By Camille Diola
MANILA, Philippines — President Rodrigo Duterte's foreign policy toward China, marked by his flip-flopping remarks on maritime concerns over the South China Sea and Benham Rise, still baffles observers.
On Sunday, Duterte had an evidently defeatist reaction to reports that China is building a monitoring station on Scarborough (Panatag) Shoal, a feature acknowledged by last year's arbitral tribunal ruling as a common fishing ground. The Philippines also considers the area part of Zambales province.
"We cannot stop China from doing its thing. Even the Americans were not able to stop them," Duterte said at a news conference in Davao City. "So what do you want me to do? Declare war against China?"
The Department of National Defense (DND) had several times expressed concern over Chinese activities in the disputed waters and recently revealed that it has observed Sino survey vessels in Benham Rise, a vast, potentially resource-rich undersea plateau that extends the Philippines' continental shelf.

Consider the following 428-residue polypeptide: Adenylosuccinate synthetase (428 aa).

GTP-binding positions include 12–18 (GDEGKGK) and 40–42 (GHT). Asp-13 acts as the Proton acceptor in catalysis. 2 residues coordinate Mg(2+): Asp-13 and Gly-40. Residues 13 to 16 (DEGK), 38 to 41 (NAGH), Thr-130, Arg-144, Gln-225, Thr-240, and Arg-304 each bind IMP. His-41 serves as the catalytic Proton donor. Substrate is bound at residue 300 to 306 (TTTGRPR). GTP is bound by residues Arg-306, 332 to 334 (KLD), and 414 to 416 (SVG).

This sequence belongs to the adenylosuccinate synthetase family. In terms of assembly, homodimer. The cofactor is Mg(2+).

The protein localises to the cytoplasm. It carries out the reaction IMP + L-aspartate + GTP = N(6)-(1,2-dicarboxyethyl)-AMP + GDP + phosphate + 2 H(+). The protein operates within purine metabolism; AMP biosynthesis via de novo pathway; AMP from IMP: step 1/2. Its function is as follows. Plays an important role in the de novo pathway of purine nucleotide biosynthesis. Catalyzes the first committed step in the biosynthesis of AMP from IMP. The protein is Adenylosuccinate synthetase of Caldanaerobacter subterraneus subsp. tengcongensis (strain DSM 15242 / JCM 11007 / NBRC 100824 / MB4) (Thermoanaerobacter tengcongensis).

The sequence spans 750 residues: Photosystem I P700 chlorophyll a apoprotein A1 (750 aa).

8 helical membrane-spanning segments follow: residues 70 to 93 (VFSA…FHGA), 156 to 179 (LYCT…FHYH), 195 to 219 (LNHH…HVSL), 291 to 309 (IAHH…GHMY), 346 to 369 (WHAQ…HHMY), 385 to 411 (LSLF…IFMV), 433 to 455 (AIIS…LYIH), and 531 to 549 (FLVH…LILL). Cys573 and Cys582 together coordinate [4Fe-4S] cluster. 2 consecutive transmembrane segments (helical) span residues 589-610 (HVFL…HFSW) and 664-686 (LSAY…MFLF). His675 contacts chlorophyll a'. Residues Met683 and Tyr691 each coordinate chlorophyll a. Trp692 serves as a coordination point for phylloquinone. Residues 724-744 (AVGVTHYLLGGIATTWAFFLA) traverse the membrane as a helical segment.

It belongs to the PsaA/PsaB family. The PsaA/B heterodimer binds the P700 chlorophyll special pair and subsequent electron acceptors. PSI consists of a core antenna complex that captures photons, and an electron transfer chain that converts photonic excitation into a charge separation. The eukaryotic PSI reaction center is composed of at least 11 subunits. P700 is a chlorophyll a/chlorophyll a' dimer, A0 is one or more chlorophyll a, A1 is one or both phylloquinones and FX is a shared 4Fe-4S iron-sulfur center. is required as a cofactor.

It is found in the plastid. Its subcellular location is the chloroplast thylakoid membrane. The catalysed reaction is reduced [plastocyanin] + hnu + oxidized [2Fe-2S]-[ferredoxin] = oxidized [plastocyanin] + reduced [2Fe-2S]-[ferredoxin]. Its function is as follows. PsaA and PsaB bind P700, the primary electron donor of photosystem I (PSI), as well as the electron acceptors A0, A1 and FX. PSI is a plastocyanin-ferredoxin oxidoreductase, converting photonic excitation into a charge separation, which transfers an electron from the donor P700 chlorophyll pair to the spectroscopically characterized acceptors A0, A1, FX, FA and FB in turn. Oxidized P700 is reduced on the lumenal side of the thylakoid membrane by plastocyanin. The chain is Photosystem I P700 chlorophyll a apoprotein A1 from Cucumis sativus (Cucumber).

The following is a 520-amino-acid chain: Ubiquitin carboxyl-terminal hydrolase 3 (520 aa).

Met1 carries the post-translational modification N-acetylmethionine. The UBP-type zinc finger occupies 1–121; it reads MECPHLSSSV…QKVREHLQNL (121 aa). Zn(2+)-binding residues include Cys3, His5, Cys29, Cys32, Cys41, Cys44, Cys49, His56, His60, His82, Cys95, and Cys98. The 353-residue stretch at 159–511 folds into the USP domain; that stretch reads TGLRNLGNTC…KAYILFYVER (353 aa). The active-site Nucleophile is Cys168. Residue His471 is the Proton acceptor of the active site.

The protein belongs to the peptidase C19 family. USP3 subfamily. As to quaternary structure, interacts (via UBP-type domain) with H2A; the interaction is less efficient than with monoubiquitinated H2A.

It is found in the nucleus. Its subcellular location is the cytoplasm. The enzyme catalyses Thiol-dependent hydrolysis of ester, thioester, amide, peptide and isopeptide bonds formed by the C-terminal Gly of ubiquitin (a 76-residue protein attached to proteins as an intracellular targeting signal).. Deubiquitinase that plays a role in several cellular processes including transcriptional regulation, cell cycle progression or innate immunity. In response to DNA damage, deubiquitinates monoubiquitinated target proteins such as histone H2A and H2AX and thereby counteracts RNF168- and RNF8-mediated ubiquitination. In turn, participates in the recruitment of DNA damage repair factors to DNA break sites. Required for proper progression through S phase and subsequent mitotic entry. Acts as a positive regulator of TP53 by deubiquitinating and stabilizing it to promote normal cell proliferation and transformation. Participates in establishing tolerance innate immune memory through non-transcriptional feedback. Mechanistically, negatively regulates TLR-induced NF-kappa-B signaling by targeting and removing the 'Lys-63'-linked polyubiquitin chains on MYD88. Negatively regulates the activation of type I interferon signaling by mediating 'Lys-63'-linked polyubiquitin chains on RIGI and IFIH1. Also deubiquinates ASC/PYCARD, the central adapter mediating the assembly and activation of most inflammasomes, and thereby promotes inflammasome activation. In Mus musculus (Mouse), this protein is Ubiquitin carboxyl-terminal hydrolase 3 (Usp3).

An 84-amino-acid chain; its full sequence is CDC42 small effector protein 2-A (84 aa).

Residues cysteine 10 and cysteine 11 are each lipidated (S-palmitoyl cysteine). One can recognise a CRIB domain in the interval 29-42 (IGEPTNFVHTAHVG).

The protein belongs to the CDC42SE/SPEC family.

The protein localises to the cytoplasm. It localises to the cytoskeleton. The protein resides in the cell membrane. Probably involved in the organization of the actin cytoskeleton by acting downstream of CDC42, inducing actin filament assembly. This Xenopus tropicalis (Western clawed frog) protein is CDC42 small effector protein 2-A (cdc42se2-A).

Duterte, on the other hand, was more dismissive, claiming that the government was apprised of China's plan to conduct research in the newly claimed area. But the DND and the Department of Foreign Affairs said they are not aware of such an agreement.
For foreign affairs analyst Richard Heydarian of the De La Salle University, there is a disparity between the policy gleaned from Duterte's rhetoric and that practiced by concerned executive departments.
"There are clearly blatant gaps here," Heydarian told Philstar.com in an email. "Especially between Duterte's highly cordial if not sentimental statements towards China and its supposed generosity and love for the Philippines, on one hand, and more nuanced and realistic concerns raised by his defense and foreign ministry officials, who are clearly troubled by China's maritime assertiveness in the South China Sea and Benham Rise, on the other."
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